INTERNATIONAL CONFERENCE ON QINGMING SHANGHE TU AND SONG DYNASTY GENRE PAINTINGS, BEIJING, 10-12 OCTOBER 2005.
Throughout October 2005, the Palace Museum in Beijing exhibited Qingming shanghe tu, undoubtedly the best known ancient painting in the museum's collection, as a part of activities commemorating the 80th anniversary of the museum's founding. This large horizontal scroll painting on silk, conventionally ascribed to the 12th-century painter Zhang Zeduan, was so revered that many later emperors commissioned reproductions, reinterpretations and elaborations of the work. More than forty works in the Qingming shanghe tu oeuvre are known today, and examples can be seen in museums in China, Taiwan, the UK, the USA, France, Japan and Korea. More recently, the work has even been translated to different media, for example embroidery, carpets and wood carving, and accorded pride of place in foyers and public spaces across China. The most recent addition to these iconic tributes is a true-scale reproduction of the painting in black granite bas-relief, measuring 528.7 cm in length, which went on display in Jiangsu province's Suqian city in early June 2005. Perhaps the most committed tribute to Qingming shanghe tu, and to the long accepted view that the painting depicts a scene in the Northern Song dynasty's Eastern Capital, Kaifeng, is the recent opening of the Qingming Shanghe Park in that city. This theme park is part of a makeover of that city as a 'heritage' destination for tourists, not that the city is wanting in genuine historical sites. Most recently, China Central Television announced that it will soon screen an eight-part documentary on the painting directed by Zhang Mengjun.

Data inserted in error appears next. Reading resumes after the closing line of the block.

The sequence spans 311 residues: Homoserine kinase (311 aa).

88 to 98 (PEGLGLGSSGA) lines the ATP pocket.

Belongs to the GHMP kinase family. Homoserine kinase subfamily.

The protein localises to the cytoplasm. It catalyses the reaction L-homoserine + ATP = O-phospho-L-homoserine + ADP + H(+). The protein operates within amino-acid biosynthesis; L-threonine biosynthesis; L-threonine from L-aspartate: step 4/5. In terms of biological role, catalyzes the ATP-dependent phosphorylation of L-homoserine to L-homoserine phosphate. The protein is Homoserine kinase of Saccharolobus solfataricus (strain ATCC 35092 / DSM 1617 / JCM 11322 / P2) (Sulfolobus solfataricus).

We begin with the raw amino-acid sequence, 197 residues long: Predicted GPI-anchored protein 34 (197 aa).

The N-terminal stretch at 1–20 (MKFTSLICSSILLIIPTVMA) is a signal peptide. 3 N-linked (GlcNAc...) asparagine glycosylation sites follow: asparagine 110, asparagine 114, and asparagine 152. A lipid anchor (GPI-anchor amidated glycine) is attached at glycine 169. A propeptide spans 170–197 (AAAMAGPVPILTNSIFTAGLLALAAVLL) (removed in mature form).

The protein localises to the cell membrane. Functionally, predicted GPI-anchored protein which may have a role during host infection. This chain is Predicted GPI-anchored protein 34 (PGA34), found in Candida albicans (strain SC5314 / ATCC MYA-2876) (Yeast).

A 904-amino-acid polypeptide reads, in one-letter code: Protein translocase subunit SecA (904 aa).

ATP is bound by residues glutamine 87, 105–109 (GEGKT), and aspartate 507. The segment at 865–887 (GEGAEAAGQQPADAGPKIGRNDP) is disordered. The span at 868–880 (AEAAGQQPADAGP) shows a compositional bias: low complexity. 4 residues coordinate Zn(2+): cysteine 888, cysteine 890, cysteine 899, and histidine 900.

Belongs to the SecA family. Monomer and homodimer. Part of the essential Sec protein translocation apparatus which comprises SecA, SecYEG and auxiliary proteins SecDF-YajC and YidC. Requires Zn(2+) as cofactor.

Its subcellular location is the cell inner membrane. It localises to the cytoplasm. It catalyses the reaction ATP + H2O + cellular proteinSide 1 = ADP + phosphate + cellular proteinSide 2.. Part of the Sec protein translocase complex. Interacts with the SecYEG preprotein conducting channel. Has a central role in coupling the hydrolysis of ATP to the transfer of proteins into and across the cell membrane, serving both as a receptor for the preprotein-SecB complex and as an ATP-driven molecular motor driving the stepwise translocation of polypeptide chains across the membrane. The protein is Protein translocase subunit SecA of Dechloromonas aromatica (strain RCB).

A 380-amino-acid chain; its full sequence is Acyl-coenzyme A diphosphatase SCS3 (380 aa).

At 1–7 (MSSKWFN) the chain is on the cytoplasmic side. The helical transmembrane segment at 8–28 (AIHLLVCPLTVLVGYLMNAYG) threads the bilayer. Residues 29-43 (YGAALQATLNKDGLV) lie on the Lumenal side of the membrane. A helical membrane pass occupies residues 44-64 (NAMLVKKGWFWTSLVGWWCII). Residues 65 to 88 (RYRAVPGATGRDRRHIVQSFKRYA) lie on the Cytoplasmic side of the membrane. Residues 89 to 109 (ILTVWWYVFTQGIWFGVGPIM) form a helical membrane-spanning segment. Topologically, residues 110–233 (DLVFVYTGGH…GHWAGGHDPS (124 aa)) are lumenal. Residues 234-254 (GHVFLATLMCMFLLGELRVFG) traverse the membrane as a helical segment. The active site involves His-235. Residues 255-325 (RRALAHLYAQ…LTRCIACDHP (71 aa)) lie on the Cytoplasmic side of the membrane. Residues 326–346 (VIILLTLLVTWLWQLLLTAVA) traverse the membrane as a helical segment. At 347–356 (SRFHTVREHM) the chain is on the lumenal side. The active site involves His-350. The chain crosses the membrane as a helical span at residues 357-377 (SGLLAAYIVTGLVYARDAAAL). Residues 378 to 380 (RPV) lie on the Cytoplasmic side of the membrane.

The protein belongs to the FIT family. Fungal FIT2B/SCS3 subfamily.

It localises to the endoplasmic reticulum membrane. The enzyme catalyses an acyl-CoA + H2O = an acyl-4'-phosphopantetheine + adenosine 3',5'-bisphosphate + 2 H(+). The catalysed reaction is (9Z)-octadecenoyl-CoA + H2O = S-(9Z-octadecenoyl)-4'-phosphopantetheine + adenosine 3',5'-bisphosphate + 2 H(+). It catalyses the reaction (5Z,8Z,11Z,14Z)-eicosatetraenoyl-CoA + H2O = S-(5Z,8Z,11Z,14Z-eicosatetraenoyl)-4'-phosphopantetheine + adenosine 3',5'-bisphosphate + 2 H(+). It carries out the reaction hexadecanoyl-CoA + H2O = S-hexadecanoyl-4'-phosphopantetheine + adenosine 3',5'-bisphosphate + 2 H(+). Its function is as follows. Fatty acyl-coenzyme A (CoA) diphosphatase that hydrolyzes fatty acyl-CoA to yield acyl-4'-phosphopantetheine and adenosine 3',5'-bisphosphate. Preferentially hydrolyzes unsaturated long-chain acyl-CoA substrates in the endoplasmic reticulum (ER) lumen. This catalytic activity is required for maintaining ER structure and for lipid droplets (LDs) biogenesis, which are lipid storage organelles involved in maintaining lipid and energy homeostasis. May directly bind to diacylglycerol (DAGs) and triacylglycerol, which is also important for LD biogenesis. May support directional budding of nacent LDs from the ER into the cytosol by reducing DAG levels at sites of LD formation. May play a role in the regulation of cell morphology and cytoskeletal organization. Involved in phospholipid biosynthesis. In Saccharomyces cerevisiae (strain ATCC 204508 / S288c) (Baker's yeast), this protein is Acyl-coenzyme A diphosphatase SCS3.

Although Qingming shanghe tu has become as familiar as a family heirloom since its rediscovery in the 1950s, this is only the second occasion in recent decades that the masterpiece has been displayed publicly. The previous occasion was in 2002 when the work was included among 72 of the finest masterpieces of Chinese calligraphy and painting in mainland collections briefly exhibited at the Shanghai Museum, where queues waiting to see Qingming shanghe tu sometimes spiralled for three storeys around the inner court of the museum.
Qingming shanghe tu has acquired legendary status, and as many anecdotes and rumours surround the work today as in the past. Despite the seeming 'familiarity' of this painting, very little is known about its true provenance and background. It would appear to have been acquired for various imperial collections on four occasions over the eight centuries or so after it was first painted and to have entered the Forbidden City for a fifth time when it was 'rediscovered' in the 1950s. The work was highly prized and its acquisition at various times by private collectors provides an interesting historical reflection of relations between private wealth and the power of the court.